- Hide transaction components for privacy purposes
- Oracles and non-validating notaries can only see their “related” transaction components, but not the full transaction details
There are cases where some of the entities involved on the transaction could only have partial visibility on the transaction parts. For instance, when an oracle should sign a transaction, the only information it needs to see is their embedded, related to this oracle, command(s). Similarly, a non-validating notary only needs to see a transaction’s input states. Providing any additional transaction data to the oracle would constitute a privacy leak.
To combat this, we use the concept of filtered transactions, in which the transaction proposer(s) uses a nested Merkle tree approach to “tear off” any parts of the transaction that the oracle/notary doesn’t need to see before presenting it to them for signing. A Merkle tree is a well-known cryptographic scheme that is commonly used to provide proofs of inclusion and data integrity. Merkle trees are widely used in peer-to-peer networks, blockchain systems and git.
The advantage of a Merkle tree is that the parts of the transaction that were torn off when presenting the transaction to the oracle cannot later be changed without also invalidating the oracle’s digital signature.
Transaction Merkle trees
A Merkle tree is constructed from a transaction by splitting the transaction into leaves, where each leaf contains either an input, an output, a command, or an attachment. The final nested tree structure also contains the other fields of the transaction, such as the time-window, the notary and the required signers. As shown in the picture below, the only component type that is requiring two trees instead of one is the command, which is split into command data and required signers for visibility purposes.
Corda is using a patent-pending approach using nested Merkle trees per component type. Briefly, a component sub-tree is generated for each component type (i.e., inputs, outputs, attachments). Then, the roots of these sub-trees form the leaves of the top Merkle tree and finally the root of this tree represents the transaction id.
Another important feature is that a nonce is deterministically generated for each component in a way that each nonce is independent. Then, we use the nonces along with their corresponding components to calculate the component hash, which is the actual Merkle tree leaf. Nonces are required to protect against brute force attacks that otherwise would reveal the content of low-entropy hashed values (i.e., a single-word text attachment).
After computing the leaves, each Merkle tree is built in the normal way by hashing the concatenation of nodes’ hashes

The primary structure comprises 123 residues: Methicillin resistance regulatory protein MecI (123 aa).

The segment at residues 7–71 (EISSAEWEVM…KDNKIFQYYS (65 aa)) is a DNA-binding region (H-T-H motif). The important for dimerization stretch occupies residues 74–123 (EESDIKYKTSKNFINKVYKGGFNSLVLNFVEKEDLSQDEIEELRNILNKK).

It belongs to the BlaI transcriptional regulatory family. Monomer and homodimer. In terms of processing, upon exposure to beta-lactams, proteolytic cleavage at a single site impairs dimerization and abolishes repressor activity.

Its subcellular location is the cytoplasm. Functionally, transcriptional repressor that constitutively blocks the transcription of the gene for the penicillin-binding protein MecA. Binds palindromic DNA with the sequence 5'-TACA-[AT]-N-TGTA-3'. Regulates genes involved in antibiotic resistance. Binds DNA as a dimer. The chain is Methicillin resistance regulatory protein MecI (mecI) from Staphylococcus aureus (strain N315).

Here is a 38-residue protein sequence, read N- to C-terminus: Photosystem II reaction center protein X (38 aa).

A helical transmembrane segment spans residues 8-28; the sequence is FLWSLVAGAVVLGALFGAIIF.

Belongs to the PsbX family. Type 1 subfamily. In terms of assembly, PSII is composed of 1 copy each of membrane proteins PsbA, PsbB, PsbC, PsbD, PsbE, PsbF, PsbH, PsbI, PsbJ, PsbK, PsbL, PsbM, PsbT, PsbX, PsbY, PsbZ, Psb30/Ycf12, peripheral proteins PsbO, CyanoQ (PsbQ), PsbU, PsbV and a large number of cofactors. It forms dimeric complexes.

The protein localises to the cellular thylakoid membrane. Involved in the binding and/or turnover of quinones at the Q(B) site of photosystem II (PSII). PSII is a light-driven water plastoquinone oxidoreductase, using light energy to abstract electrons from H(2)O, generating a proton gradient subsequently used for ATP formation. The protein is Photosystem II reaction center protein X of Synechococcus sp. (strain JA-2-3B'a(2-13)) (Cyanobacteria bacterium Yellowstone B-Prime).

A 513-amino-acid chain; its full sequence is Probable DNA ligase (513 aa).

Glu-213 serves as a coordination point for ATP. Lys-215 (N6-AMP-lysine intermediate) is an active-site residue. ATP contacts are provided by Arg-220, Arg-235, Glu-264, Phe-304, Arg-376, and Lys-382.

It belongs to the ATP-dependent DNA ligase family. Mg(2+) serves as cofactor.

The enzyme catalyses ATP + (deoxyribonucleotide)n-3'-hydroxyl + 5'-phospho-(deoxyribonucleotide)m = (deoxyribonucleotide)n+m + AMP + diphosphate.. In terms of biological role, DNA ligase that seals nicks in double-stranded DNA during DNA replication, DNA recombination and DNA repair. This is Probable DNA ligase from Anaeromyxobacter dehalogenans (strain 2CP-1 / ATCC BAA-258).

below the current one together. It’s visible on the example image below, where
H denotes sha256 function, “+” - concatenation.
The transaction has three input states, two output states, two commands, one attachment, a notary and a time-window. Notice that if a tree is not a full binary tree, leaves are padded to the nearest power of 2 with zero hash (since finding a pre-image of sha256(x) == 0 is hard computational task) - marked light green above. Finally, the hash of the root is the identifier of the transaction, it’s also used for signing and verification of data integrity. Every change in transaction on a leaf level will change its identifier.
Hiding data and providing the proof that it formed a part of a transaction is done by constructing partial Merkle trees (or Merkle branches). A Merkle branch is a set of hashes, that given the leaves’ data, is used to calculate the root’s hash. Then, that hash is compared with the hash of a whole transaction and if they match it means that data we obtained belongs to that particular transaction. In the following we provide concrete examples on the data visible to a an oracle and a non-validating notary, respectively.
Let’s assume that only the first command should be visible to an Oracle. We should also provide guarantees that all of the commands requiring a signature from this oracle should be visible to the oracle entity, but not the rest. Here is how this filtered transaction will be represented in the Merkle tree structure.
Blue nodes and
H(c2) are provided to the Oracle service, while the black ones are omitted.
H(c2) is required, so
that the Oracle can compute
H(commandData) without being to able to see the second command, but at the same time
CommandData1 is part of the transaction. It is highlighted that all signers are visible, so as to have a
proof that no related command (that the Oracle should see) has been maliciously filtered out. Additionally, hashes of
sub-trees (violet nodes) are also provided in the current Corda protocol. The latter is required for special cases, i.e.,
when required to know if a component group is empty or not.
Having all of the aforementioned data, one can calculate the root of the top tree and compare it with original transaction identifier - we have a proof that this command and time-window belong to this transaction.
Along the same lines, if we want to send the same transaction to a non-validating notary we should hide all components apart from input states, time-window and the notary information. This data is enough for the notary to know which input states should be checked for double-spending, if the time-window is valid and if this transaction should be notarised by this notary.